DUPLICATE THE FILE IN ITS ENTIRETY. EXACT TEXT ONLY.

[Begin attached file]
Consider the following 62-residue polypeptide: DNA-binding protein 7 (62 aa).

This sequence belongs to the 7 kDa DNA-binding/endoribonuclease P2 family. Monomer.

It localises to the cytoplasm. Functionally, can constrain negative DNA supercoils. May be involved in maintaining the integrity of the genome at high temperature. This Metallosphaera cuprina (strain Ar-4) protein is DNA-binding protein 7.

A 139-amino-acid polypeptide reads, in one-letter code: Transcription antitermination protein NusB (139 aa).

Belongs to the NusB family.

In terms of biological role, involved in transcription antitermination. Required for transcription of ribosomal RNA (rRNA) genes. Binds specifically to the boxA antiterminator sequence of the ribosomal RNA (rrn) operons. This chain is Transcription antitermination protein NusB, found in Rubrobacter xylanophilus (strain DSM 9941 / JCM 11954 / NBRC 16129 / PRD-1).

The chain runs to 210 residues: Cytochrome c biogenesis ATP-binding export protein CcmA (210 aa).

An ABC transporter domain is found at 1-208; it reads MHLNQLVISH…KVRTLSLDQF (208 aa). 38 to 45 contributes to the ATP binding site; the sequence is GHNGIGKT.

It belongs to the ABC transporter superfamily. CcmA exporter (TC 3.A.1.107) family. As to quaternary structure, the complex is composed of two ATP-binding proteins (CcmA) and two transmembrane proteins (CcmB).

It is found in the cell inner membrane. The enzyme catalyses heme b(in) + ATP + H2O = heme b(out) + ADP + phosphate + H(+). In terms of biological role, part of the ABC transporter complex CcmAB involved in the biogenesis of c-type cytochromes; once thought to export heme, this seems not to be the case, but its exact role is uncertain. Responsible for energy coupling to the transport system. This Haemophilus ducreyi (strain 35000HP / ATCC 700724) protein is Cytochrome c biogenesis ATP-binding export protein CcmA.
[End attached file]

Consider the following 62-residue polypeptide: DNA-binding protein 7 (62 aa).

This sequence belongs to the 7 kDa DNA-binding/endoribonuclease P2 family. Monomer.

It localises to the cytoplasm. Functionally, can constrain negative DNA supercoils. May be involved in maintaining the integrity of the genome at high temperature. This Metallosphaera cuprina (strain Ar-4) protein is DNA-binding protein 7.

A 139-amino-acid polypeptide reads, in one-letter code: Transcription antitermination protein NusB (139 aa).

Belongs to the NusB family.

In terms of biological role, involved in transcription antitermination. Required for transcription of ribosomal RNA (rRNA) genes. Binds specifically to the boxA antiterminator sequence of the ribosomal RNA (rrn) operons. This chain is Transcription antitermination protein NusB, found in Rubrobacter xylanophilus (strain DSM 9941 / JCM 11954 / NBRC 16129 / PRD-1).

The chain runs to 210 residues: Cytochrome c biogenesis ATP-binding export protein CcmA (210 aa).

An ABC transporter domain is found at 1-208; it reads MHLNQLVISH…KVRTLSLDQF (208 aa). 38 to 45 contributes to the ATP binding site; the sequence is GHNGIGKT.

It belongs to the ABC transporter superfamily. CcmA exporter (TC 3.A.1.107) family. As to quaternary structure, the complex is composed of two ATP-binding proteins (CcmA) and two transmembrane proteins (CcmB).

It is found in the cell inner membrane. The enzyme catalyses heme b(in) + ATP + H2O = heme b(out) + ADP + phosphate + H(+). In terms of biological role, part of the ABC transporter complex CcmAB involved in the biogenesis of c-type cytochromes; once thought to export heme, this seems not to be the case, but its exact role is uncertain. Responsible for energy coupling to the transport system. This Haemophilus ducreyi (strain 35000HP / ATCC 700724) protein is Cytochrome c biogenesis ATP-binding export protein CcmA.